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Author Topic: Restoration of Sandcast #97  (Read 127720 times)
markb
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« on: November 01, 2010, 05:55:31 PM »

I've finally started this project after picking the bike up this past spring.  I spend my summers boating and fishing and do little if any work on the bikes.  I've got two other 750's that I've restored, an early diecast and sandcast #5383.  I'm going to post this on this forum and the SOHC4 forum so some posts by me will be identical but the replies will probably steer it in different directions so I'm not sure how that will work out.  But I figure that way I can get feedback from two different audiences.  My goal is to make it as correct as possible which I realize may be next to impossible because of the rarity of some of the missing parts.  There's plenty of work to do and plenty of missing parts.  I'm looking for all the advice I can get and if anyone has a part that I'm missing and you can part with please contact me.  I know they won't come cheap.  So for my first post, here's what it looked like when I picked it up last spring.






What a great motor number
« Last Edit: November 06, 2010, 01:17:26 PM by mark1b » Logged

Mark B
1969 CB750 sandcast #97 current project Restoration thread link
1969 CB750 sandcaxt #576 next project
1969 CB750 sandcast #1553 next project after that
1969 CB750 sandcast #1990 next project after that
1969 CB750 sandcast #5383 Sold Restoration thread link
1970 CB750 K0 restored
2010 H-D Tri Glide Ultra Classic (Huh?)
Steve Swan
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« Reply #1 on: November 01, 2010, 06:41:33 PM »

Thank you, Mark, for posting your fine work.  Your story of this bike will be fascinating.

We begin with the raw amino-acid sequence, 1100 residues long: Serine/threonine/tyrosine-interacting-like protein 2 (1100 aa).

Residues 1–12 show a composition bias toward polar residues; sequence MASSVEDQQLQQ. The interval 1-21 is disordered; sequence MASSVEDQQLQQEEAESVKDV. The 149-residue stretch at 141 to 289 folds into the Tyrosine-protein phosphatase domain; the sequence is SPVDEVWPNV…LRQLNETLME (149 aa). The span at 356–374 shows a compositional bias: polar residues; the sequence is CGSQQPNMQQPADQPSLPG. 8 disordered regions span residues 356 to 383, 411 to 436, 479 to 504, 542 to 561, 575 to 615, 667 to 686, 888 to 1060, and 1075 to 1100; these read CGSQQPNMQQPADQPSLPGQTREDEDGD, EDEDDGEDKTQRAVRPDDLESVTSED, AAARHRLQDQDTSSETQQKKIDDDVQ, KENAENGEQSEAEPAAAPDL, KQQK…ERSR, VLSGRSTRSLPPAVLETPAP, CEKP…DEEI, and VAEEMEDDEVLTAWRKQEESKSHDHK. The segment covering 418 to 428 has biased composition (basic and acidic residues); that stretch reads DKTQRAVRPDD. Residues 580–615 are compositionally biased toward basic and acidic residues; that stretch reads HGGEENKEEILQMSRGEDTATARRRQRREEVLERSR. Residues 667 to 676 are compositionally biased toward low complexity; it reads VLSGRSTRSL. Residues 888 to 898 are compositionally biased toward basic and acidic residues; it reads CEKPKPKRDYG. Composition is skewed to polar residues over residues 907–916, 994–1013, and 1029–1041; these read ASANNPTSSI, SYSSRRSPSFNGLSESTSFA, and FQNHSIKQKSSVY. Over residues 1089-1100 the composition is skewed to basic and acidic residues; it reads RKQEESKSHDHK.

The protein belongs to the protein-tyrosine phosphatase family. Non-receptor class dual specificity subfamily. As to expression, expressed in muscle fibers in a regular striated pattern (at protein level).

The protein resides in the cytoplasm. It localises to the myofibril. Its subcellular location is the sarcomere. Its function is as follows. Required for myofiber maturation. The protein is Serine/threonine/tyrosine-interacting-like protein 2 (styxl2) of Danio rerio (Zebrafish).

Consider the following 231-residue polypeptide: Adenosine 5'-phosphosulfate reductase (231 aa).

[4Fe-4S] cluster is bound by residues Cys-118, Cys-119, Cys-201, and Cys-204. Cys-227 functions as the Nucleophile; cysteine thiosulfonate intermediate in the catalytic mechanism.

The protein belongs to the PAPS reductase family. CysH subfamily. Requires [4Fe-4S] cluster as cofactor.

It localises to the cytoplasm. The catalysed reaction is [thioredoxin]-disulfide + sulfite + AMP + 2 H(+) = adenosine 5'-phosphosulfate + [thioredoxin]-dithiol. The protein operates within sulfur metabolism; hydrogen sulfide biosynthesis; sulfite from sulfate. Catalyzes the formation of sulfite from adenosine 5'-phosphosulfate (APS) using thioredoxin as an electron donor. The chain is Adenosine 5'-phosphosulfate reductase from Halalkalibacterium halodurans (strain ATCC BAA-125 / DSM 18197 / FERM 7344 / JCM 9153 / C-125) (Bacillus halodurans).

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markb
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« Reply #2 on: November 02, 2010, 07:44:36 AM »

First thing is to start the tear down.  I hoisted the bike up and dropped the front wheel and the three exhaust pipes that were there so I could put it on my cart.  I have a stand but it only puts the bike 18Ē off the ground and I hate kneeling and bending over.  The pipes disintegrated during removal.  I soaked all the nuts and bolts with a 50/50 mix of acetone and ATF.  Iíve used it before and seems to work great.  It separates though so you have to keep shaking it.


It must have been set up as a cruiser.  It has old running boards and crash bars.  Iíll get rid of those first.






Then I pulled the front end, fender and forks.  The headlight bucket and ears were completely broken as well as the speedo.  Good thing I have one of those.  Looks like someone took a baseball bat to them.  I think the tach is salvageable.


The tops of the fork tubes look pretty gnarly.


At least the front fender is correct and solid.


It looks better without all the junk and broken parts on it.


Itís missing the kick-starter so I put one on just to see if the engine would turn over.  Nope.  Tried moving the shifter too.  Nope.  After that I drained the oilÖand water.  A cup of water came first then about a quart and a half of oil.  Nothing in the oil tank (although it is well coated inside with a layer of oil and dirt) or oil filter housing.  Ruh-roh.  Not a good sign.